On June 1, I had the opportunity to see Theaturtle's Charlotte: A Tri-Coloured Play with Music at Hart House Theatre. A three-way collaboration between Canadian librettist (and Theaturtle's artistic director) Alon Nashman, British scenographer Pamela Howard and Czech composer Ales Brezina, this was the only performance in Toronto before the company goes on a world tour. Two years ago, an earlier work-in-progress version of Charlotte was presented at the 2017 Luminato Festival before touring abroad for the first time, and I became fascinated by the show and the creative team's innovative approach.
Inspired by the autobiographical series of 700+ gouache painting/collages entitled “Life? Or Theatre?” created by the young German Jewish artist Charlotte Salomon in the two years before her death at Auschwitz in 1942, the design of the costumes and props are taken literally from Charlotte's art. They are stylized, colourful, and evocative of a slightly surreal version of Germany and southern France in the 1930s and 40s; surrounding the stage are thin plastic sheets daubed with splashes of paint, meant to evoke the tracing paper with which Charlotte covered her creations. The music and text notes she made as part of her collages inform the libretto and music as much as the drawings inform the physical design, the creators aiming for a complete synchronicity of word, image and music to immerse us in her world.
According to Nashman, the team approached the musical aspect of the project as a singspiel in the Brecht/Weill tradition. “It is neither opera nor musical, even it it contains elements of both,” he explained to me last month. “There are moments of bitterly ironic cabaret, classical music references turned on their heads, some intense vocal experiments and contemporary sound poems.”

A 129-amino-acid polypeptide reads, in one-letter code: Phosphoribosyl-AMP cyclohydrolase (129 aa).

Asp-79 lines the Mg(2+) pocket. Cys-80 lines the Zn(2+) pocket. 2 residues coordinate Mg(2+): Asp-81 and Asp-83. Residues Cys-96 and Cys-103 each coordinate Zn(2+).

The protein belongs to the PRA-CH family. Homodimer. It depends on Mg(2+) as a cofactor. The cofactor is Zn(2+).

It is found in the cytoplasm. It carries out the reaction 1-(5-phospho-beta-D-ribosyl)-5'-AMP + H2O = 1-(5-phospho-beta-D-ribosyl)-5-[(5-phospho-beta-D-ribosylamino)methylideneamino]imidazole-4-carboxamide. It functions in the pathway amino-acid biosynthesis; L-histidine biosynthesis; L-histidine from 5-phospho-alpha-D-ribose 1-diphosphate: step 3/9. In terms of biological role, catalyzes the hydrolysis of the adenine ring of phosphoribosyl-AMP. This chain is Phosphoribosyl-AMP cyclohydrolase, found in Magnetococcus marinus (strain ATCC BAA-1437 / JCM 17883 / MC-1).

The script follows the story depicted in Charlotte's art (although the approach has changed quite a lot since the first time I saw it – more on that shortly). At heart, as the creative team feel, it is a real story that still resonates today, particularly now when people around the world are suffering under a frightening upsurge of far-right politics. Yet it is not so much a story about the rise of Nazism, but a young girl's journey to selfhood and her struggle to understand what is right in a world full of horrors – a girl who chronicled this coming-of-age during the rise of fascism as if she somehow knew that her own time was short. She was only 26 when she died.
What caught me so strongly in the 2017 workshop performances was the depiction of this struggle not to let the horrors, or horrible decisions Charlotte herself has to make, destroy her soul or spirit. I felt that there was still work to be done tightening and strengthening certain parts of the storyline, but this central theme shone through at the end of the play, making it a satisfying, as well as fascinating (although sometimes rather uncomfortable), experience.
Given this reaction to the original work-in-progress, my expectations of the revised version I saw on June 1 were very high. Reaching out before the performance to ask about how much the production might have changed, I learned from Nashman that “the past two years (had) been devoted to a process of refining and deepening.”
Interestingly, my original expectations of where the revisions and changes would happen were very different from where they actually did. One of the things I had liked best in 2017 was the opening sequence: in real time, in the south of France, we meet the parents (father and stepmother) looking for any tangible trace of Charlotte left behind after the end of the war. They are handed a paper-wrapped package which turns out to be the series of over 700 paintings she had created while exiled in France. As her parents start to look through the artwork exclaiming at memories from their past life together, Charlotte herself comes onstage and starts to tell us about the paintings and the people in them. As I wrote in my notes at the time, this opening offered an easy entrance into Charlotte's story – “grabbing our interest in a gentle way then segueing into the storytelling itself. As the story jumped ahead, Charlotte would pop out of the frame now and again, anchoring us and connecting us to each time period and introducing us to anyone new who entered the story.